Dr Lina Barrios, a postdoc in the Preziosi lab, has recently published work she developed with colleagues from MMU for a project focused on potential opportunities for women from Colombia on sustainable development. This work was made possible by a Global Challenges Research Fund grant to continue work she started during the Pescando Para La Vida project in coastal Colombia. The results show that women in the area feel empowered by their capabilities around education, leadership, service, value and action, and disempowered by gender inequality, level of access to education and difficult family situations. This work enabled women to identify long-term solutions and we hope it will support the community to identify pathways for future community wellbeing.
You can read the paper in the Journal of Cleaner Production here.
This paper comes with a graphical abstract, scroll down to the bottom of this page to see it!
Barrios, L.M., Prowse, A., Vargas, V.R. (2020). Sustainable development and women's leadership: A participatory exploration of capabilities in Colombian Caribbean fisher communities. Journal of Cleaner Production. doi.org/10.1016/j.jclepro.2020.121277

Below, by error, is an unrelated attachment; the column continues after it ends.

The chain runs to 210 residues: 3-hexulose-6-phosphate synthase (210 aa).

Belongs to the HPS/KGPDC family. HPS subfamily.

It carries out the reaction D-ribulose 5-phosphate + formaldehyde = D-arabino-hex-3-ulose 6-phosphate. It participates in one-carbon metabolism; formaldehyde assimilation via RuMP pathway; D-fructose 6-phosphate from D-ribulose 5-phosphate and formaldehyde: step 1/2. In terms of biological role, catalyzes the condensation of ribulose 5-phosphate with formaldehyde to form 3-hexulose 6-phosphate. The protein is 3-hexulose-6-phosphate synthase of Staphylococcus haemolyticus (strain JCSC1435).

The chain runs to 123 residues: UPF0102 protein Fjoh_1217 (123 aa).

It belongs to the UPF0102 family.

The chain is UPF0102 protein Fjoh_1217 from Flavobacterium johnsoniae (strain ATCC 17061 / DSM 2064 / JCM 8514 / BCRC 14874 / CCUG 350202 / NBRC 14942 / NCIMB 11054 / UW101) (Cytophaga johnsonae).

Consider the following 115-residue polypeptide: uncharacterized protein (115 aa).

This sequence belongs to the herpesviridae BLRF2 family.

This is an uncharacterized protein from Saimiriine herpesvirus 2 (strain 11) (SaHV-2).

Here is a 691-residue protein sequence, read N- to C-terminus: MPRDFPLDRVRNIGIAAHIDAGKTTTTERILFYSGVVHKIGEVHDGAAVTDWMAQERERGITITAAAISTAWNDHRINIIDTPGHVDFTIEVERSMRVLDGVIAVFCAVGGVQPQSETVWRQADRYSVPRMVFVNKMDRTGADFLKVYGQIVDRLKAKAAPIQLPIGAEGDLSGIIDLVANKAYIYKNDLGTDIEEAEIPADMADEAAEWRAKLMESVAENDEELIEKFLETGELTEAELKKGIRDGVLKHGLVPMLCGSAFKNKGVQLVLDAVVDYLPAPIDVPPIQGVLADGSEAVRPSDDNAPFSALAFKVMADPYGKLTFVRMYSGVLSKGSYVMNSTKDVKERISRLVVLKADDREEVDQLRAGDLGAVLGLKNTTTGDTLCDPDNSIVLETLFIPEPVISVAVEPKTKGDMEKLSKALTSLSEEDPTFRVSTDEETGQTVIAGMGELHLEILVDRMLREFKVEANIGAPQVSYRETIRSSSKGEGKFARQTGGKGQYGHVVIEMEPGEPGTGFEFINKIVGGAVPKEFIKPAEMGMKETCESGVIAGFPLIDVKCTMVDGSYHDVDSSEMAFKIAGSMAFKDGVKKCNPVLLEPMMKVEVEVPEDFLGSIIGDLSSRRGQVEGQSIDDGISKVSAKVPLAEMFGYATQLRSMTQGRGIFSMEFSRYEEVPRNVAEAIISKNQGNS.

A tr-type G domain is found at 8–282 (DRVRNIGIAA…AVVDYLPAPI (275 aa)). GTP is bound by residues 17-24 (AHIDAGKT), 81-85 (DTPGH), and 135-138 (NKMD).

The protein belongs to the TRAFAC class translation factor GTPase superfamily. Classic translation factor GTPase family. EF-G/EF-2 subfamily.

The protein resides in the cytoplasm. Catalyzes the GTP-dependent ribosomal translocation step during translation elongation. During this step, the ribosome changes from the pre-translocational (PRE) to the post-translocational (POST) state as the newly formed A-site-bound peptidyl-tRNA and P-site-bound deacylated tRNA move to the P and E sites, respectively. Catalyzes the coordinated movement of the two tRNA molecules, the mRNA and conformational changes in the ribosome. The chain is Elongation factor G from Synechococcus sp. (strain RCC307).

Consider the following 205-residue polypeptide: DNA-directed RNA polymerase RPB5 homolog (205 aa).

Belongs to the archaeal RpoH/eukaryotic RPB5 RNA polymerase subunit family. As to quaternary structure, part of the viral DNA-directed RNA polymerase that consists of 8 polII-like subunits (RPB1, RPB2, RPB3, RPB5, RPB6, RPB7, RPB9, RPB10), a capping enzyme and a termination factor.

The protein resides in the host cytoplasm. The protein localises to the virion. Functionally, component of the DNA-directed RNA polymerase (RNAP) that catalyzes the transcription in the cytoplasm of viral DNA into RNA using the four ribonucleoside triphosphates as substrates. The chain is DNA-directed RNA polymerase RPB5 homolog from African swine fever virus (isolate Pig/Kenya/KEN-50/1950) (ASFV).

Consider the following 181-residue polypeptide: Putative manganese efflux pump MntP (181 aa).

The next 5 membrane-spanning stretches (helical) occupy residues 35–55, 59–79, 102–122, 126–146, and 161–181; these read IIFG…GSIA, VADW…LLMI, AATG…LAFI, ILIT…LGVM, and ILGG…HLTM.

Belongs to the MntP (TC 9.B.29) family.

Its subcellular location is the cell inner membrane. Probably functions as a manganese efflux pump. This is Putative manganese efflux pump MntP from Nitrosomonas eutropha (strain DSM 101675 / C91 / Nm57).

In coastal regions that traditionally depend on ecosystem services, sustainable development is of paramount importance. Within Colombia, a strong national policy focus on using natural resources and on UN Sustainable Development Goals (SDGs) has driven development, moving the country from the bottom to the top of the Official Development Assistance (ODA) list. However, problems with gender inequality, marginalisation and other social aspects exist here, as in similar countries with good economic indicators. Using participatory research methods, and a six-day long residency (24 women leaders in Dique Channel, Colombia) we analysed elements of women’s leadership, selected by local female community leaders, which could facilitate pathways to sustainable livelihoods in marginalised Colombian Caribbean fishing communities. Women leaders explored what sustainable development and leadership meant to them, linking these two concepts explicitly to their feelings of empowerment. They felt empowered by their capabilities around education, leadership, service, value and action and disempowered by gender inequality, level of access to education and difficult family situations. Reciprocal positive feedback loops existed between women’s perceived leadership capabilities, and education or development of networks. However, despite the empowerment derived from natural resources, their leadership for sustainable development and service-orientation, women leaders struggled to identify tangible benefits for their community. Therefore, enabling women leaders to foresee possible solutions beyond the short term is an important point for development. In addition, male leaders recognized the potential of women leaders. Enlisting their support is essential for development of women leaders as a group. These elements will need to be further explored with the community, to identify pathways for future community wellbeing.